Condition: Excellent colors and impression. Slight soiling to surface. Partial trimming to margins. Slight paper loss to lower part of left and right margins. Mark below signature seal.

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Maisaka by Tsukioka Yoshitoshi

Maisaka by Tsukioka Yoshitoshi (Japan, 1839-1892). From the series Famous Places on the Tōkaidō. A tremendous series which was a collaboration between all of the best Ukiyo-e artists of the mid 1800's. Dated 1863. Japanese woodblock print (Nishiki-e) ink on paper.

Size: 14" h x 9" w (approx.) (Oban size)
Condition: Excellent color and impression. Right and bottom margin trimmed.

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Nomi no Sukune Wrestling by Tsukioka Yoshitoshi

Nomi no Sukune Wrestling with Taima no Kehaya by Tsukioka Yoshitoshi (Japan, 1839-1892). From the series Yoshitoshi's Warriors Trembling with Courage. Meiji Era Japanese woodblock print (Nishiki-e) ink on paper. Dated 1886 (2nd edition, after the 1st edition printed in 1885).

Curator's Note:


This work depicts what is considered to be the first ever bout of sumo wrestling, which is now Japan's national sport. The print shows Nomi no Sukune wrestling Taima no Kehaya. The story is told that during the reign of emperor Suinin in 23 B.C. Nomi no Sukune fought Taima who was considered to be a nobleman of tremendous strength and enormous stature. Nomi no Sukune however delivered devastating blows during this battle as he broke Taima's ribs with a firm kick to the chest and later his back which would lead to Taima's death the following day.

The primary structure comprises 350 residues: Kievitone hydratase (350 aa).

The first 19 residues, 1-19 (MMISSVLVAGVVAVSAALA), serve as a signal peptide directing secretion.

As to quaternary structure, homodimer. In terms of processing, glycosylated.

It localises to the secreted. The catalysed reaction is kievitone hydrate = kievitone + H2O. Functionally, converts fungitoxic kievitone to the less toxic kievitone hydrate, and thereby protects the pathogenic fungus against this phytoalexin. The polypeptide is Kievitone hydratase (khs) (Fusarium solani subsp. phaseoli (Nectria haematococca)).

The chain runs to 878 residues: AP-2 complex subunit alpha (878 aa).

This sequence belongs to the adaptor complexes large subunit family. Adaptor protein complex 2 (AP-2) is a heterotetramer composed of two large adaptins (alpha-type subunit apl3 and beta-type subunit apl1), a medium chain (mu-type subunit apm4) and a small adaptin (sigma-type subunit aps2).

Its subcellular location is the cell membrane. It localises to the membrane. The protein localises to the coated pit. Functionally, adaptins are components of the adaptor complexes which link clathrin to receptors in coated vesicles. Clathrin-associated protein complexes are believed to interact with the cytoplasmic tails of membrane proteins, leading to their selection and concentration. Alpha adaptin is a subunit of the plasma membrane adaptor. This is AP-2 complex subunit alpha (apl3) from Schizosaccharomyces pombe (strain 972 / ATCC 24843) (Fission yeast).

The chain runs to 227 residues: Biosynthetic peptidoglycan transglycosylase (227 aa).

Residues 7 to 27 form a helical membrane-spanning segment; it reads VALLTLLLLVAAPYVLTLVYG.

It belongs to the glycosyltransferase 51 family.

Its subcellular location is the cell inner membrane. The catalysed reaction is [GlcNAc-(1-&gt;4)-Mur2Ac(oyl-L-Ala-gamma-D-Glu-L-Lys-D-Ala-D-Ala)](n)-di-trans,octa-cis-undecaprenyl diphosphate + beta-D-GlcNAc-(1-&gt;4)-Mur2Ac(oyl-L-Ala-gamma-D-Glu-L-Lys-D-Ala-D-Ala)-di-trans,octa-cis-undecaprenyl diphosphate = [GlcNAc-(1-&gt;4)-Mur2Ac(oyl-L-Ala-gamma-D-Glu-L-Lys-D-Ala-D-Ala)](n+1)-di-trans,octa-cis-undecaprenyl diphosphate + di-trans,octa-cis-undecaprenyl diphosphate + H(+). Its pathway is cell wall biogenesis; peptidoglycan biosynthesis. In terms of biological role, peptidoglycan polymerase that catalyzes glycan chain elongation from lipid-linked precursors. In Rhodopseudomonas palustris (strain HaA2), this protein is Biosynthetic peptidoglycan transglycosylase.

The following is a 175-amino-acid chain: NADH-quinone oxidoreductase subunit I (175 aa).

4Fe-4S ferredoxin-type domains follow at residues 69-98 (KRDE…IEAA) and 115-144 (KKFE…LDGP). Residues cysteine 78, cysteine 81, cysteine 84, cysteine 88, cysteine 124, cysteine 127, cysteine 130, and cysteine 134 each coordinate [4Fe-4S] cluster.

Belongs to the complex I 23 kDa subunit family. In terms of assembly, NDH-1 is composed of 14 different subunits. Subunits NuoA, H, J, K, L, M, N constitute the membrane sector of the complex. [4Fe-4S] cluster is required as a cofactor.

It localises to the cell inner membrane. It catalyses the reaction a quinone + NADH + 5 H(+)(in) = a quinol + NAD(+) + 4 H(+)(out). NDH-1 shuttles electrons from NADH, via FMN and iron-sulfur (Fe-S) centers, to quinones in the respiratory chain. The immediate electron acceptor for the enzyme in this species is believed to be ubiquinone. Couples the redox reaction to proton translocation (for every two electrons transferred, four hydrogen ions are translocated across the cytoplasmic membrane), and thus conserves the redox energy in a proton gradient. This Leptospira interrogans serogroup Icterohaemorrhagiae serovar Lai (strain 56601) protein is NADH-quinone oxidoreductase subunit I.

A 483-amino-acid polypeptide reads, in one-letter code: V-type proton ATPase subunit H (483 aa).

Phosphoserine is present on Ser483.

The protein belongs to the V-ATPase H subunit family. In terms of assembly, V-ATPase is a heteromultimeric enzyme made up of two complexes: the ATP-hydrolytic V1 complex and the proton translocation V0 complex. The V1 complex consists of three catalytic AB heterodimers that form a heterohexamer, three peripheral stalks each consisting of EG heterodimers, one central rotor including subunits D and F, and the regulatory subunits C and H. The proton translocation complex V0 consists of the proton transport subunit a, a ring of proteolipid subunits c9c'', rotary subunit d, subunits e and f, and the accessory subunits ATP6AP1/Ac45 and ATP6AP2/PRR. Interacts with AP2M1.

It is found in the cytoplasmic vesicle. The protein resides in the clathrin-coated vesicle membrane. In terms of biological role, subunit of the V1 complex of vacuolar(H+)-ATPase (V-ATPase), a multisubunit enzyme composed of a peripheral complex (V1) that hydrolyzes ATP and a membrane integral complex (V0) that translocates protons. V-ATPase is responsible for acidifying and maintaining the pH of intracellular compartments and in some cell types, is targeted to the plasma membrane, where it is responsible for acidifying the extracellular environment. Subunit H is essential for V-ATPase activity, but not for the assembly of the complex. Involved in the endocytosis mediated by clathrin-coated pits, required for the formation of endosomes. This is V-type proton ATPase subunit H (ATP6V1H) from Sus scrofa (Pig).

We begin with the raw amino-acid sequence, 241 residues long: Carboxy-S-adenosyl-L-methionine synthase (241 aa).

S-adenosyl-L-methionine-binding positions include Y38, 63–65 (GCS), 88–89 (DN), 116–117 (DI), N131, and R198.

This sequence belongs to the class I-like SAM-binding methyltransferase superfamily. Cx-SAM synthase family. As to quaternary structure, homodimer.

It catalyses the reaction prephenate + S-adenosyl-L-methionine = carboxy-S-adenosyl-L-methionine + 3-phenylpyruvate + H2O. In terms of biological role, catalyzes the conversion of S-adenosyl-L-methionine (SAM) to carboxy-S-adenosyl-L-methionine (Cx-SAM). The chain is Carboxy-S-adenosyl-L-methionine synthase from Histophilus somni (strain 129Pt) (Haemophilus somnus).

As the legend goes, Taima no Kehaya boasted that he was the strongest man “under the heavens." which insulted the Emperor Suinin who then commanded Nomi no Sukune to defeat him.

The current form of sumo, which is fought in a ring, came into being during the 16th century as a result of a tournament organized by the then principal warlord in Japan, Oda Nobunaga.

Size: 14" h x 9" w (approx.) (Oban size)
Condition: Excellent color and impression. Some foxing to top margin. Partial trimming to margins. Slight staining to left and right side margins. What looks to be small pinholes in right margin.

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Inaba Mountain Moon by Tsukioka Yoshitoshi

Inaba Mountain Moon by Tsukioka Yoshitoshi (Japan, 1839-1892). From the series One Hundred Aspects of the Moon. Dated 1885. Japanese woodblock print (Nishikie-e) ink on paper.

This work depicts who we expect to be Lieutenant Hideyoshi as he reaches the top of a cliff on Inaba Mountain as he ascends to Gifu Castle. The Gifu Castle dominated the landscape in Mino province and played a brief but significant role in Japanese military history during the period of civil war in the mid-1500's.

Size: 14" h x 9" w (approx.) (Oban size)
Condition: Excellent colors and impression. Partial trimming to margins. Slight staining upper left. Slight toning to verso.

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Soga no Gorō Tokimune Gosho no Gorōmaru by Tsukioka Yoshitoshi

Soga no Gorō Tokimune Gosho no Gorōmaru by Tsukioka Yoshitoshi (Japan, 1839-1892). Japanese woodblock print ink on paper (Nishiki-e). Dates to circa 1886. From the series Courageous Warriors. Plate #30 from the series.